Thursday, June 20, 2013

Despite misleading headlines, CA exchange plans to increase individual premiums by 64-146% after you strip away subsidies and compare equivalent doctor networks

This is Avik Roy at Forbes:  
Last week, the state of California claimed that its version of Obamacare’s health insurance exchange would actually reduce premiums. “These rates are way below the worst-case gloom-and-doom scenarios we have heard,” boasted Peter Lee, executive director of the California exchange.
But the data that Lee released tells a different story: Obamacare, in fact, will increase individual-market premiums in California by as much as 146 percent.
Lee’s claims that there won’t be rate shock in California were repeated uncritically in some quarters. “Despite the political naysayers,” writes my Forbescolleague Rick Ungar, “the healthcare exchange concept appears to be working very well indeed in states like California.” A bit more analysis would have prevented Rick from falling for California’s sleight-of-hand.
Here’s what happened. Last week, Covered California—the name for the state’s Obamacare-compatible insurance exchange—released the rates that Californians will have to pay to enroll in the exchange. “The rates submitted to Covered California for the 2014 individual market,” the state said in a press release, “ranged from two percent above to 29 percent below the 2013 average premium for small employer plans in California’s most populous regions.”
That’s the sentence that led to all of the triumphant commentary from the left. “This is a home run for consumers in every region of California,” exulted Peter Lee.
Except that Lee was making a misleading comparison. He was comparing apples—the plans that Californians buy today for themselves in a robust individual market—and oranges—the highly regulated plans that small employers purchase for their workers as a group. The difference is critical.
Obamacare to double individual-market premiums
If you’re a 25 year old male non-smoker, buying insurance for yourself, the cheapest plan on Obamacare’s exchanges is the catastrophic plan, which costs an average of $184 a month. (That’s the median monthly premium across California’s 19 insurance rating regions.)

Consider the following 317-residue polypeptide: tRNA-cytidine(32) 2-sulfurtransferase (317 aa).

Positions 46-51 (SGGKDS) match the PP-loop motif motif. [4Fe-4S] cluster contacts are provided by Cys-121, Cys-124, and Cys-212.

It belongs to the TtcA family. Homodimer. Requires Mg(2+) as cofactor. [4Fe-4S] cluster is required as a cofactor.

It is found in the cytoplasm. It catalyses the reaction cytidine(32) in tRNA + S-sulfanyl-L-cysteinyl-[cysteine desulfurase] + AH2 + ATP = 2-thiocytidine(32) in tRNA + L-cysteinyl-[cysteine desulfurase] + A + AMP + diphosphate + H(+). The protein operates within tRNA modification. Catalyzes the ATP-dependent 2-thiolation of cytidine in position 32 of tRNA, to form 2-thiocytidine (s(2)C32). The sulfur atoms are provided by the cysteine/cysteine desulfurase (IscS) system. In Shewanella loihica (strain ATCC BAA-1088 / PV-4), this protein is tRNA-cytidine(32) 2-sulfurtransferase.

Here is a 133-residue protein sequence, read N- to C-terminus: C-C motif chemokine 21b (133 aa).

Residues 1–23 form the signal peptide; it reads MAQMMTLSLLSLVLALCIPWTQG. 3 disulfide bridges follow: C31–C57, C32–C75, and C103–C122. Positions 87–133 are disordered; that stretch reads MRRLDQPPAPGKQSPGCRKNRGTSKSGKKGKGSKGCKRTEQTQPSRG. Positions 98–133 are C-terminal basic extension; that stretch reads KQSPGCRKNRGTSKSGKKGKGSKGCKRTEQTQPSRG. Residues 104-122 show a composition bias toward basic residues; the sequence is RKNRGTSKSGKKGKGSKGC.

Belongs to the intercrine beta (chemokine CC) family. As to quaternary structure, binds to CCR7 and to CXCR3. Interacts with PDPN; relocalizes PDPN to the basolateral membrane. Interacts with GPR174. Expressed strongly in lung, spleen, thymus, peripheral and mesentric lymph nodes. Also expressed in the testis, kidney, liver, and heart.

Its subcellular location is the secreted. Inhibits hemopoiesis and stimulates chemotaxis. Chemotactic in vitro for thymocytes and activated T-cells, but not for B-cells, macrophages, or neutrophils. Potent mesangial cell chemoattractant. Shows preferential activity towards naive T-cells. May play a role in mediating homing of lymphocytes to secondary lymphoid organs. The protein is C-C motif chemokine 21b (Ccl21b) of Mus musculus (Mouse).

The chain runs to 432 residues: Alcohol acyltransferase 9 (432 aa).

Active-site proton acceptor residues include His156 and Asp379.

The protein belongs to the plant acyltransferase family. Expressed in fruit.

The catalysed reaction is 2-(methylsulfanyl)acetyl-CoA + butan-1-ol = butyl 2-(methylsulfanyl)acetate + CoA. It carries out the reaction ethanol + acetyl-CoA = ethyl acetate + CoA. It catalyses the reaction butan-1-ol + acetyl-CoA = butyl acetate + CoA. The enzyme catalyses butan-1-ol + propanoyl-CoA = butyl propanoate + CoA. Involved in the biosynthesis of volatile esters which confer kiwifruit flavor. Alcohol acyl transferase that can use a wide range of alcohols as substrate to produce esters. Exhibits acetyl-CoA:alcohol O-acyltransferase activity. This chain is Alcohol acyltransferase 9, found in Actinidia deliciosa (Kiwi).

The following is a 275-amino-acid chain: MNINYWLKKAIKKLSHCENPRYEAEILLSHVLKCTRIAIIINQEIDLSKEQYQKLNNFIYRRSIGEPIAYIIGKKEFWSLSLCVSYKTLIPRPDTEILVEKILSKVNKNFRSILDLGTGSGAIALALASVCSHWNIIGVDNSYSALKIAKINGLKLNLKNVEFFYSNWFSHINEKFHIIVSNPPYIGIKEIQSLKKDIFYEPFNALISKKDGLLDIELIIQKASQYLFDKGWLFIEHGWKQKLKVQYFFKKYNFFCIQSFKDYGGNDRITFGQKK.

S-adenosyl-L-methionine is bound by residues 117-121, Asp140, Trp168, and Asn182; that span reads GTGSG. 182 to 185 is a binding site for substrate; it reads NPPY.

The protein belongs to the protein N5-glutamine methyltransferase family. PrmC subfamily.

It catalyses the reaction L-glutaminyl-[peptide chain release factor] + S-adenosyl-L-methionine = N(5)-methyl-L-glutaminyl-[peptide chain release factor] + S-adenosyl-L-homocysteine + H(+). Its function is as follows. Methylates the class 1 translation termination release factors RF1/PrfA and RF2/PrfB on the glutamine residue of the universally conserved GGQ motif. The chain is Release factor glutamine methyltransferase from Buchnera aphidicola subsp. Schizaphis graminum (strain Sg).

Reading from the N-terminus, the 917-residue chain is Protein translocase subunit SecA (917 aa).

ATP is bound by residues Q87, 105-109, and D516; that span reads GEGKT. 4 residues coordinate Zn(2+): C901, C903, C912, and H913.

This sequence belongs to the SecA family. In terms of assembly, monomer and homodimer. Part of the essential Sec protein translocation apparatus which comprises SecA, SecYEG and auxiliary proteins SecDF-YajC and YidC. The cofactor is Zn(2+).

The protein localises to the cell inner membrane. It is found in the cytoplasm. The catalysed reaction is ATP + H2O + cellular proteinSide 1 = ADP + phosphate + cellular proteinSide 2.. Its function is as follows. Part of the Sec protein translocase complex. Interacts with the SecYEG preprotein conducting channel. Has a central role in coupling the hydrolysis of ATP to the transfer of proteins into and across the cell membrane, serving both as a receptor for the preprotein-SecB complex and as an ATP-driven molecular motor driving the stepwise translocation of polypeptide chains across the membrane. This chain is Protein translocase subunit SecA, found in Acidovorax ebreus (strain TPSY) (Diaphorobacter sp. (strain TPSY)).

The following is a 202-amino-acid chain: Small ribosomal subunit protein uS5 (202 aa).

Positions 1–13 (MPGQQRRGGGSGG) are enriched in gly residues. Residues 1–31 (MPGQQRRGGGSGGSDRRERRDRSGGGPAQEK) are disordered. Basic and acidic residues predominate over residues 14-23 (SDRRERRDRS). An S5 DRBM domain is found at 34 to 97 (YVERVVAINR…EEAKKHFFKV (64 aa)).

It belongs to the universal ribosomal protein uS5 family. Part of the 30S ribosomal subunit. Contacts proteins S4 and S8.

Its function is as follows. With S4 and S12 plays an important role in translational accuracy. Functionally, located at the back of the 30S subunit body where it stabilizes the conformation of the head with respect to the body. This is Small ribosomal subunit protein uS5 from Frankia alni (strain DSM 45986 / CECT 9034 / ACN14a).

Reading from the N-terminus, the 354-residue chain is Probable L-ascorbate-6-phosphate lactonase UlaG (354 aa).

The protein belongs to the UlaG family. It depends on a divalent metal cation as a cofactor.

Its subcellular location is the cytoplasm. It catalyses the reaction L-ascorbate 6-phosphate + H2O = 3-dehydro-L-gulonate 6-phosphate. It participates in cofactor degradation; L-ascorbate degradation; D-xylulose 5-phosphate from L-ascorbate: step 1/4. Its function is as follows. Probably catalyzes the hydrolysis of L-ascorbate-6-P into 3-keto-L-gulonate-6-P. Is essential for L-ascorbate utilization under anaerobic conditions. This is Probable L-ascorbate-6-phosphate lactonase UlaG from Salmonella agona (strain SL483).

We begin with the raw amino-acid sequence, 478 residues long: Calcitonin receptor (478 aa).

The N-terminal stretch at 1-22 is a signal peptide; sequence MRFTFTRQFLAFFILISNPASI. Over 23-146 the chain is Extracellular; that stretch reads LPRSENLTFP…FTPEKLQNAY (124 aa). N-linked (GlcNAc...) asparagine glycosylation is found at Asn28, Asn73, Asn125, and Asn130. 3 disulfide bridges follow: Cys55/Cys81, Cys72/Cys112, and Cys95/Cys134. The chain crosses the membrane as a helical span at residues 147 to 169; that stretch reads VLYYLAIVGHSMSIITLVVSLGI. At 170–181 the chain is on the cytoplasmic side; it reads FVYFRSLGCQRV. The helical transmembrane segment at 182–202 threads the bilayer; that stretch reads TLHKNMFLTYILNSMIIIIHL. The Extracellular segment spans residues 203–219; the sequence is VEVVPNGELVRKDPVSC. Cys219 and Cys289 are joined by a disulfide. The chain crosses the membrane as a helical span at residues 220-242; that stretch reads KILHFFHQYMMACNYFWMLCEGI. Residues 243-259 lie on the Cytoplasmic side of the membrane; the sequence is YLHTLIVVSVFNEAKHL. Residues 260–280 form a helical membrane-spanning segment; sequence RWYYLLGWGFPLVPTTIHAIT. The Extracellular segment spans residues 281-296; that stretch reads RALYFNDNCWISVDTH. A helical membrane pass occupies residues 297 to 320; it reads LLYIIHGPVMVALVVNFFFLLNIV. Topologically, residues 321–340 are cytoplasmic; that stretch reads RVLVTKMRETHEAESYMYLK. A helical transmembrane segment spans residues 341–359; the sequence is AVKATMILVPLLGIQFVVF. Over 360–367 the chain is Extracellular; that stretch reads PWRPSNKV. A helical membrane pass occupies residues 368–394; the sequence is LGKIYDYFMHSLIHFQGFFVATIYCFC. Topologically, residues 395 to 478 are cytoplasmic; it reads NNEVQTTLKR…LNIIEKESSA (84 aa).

The next cheapest plan, the “bronze” comprehensive plan, costs $205 a month. But in 2013, on (NASDAQ:EHTH), the average cost of the five cheapest plans was only $92. In other words, for the average 25-year-old male non-smoking Californian, Obamacare will drive premiums up by between 100 and 123 percent.
Under Obamacare, only people under the age of 30 can participate in the slightly cheaper catastrophic plan. So if you’re 40, your cheapest option is the bronze plan. In California, the median price of a bronze plan for a 40-year-old male non-smoker will be $261. But on eHealthInsurance, the average cost of the five cheapest plans was $121. That is, Obamacare will increase individual-market premiums by an average of 116 percent.
For both 25-year-olds and 40-year-olds, then, Californians under Obamacare who buy insurance for themselves will see their insurance premiums double. ...
Then one of the largest insurers in California, Blue Shield, announced that their average rate increase would be 13% under the new law. That sure looks better than the predicted 30% increase for California exchange plans.
But wait, that Blue Shield exchange plan in LA, for example, does not include UCLA Medical Center or Cedars Sinai. In fact, Shield's exchange network includes a total of only 24,000 physicians compared to 66,000 doctors in their full PPO network––only 36% of their usual network docs will be available.  
Peter Suderman at Reason summarized the State's PR push as follows:  
But this good news is not as good as it might sound, because it’s based on a misleading comparison: next year’s individual market rates with this year’s small-employer plans. A more useful comparison would be with this year’s individual-market premiums. And what that comparison reveals is that rate shock is real, and that the hikes are far larger than the comparison with small-group rates would suggest.
Michael Cannon at CATO characterized the disinformation campaign as such:  
"Officials at Covered California, like those running all the other Obamacare exchanges, owe their power and their paychecks to Obamacare. They will fight to preserve the law, even if they have to deliberately mislead the public."   
To summarize, the "reasonable premium" increases publicized last week were based on the assumptions that:  
  • The individual applying would get a federal subsidy based on income; 
  • The benefits would not be the same as current plans; and 
  • The available list of participating doctors is greatly reduced. 
But thankfully, if you like your plan you can keep it.  Or so I've heard.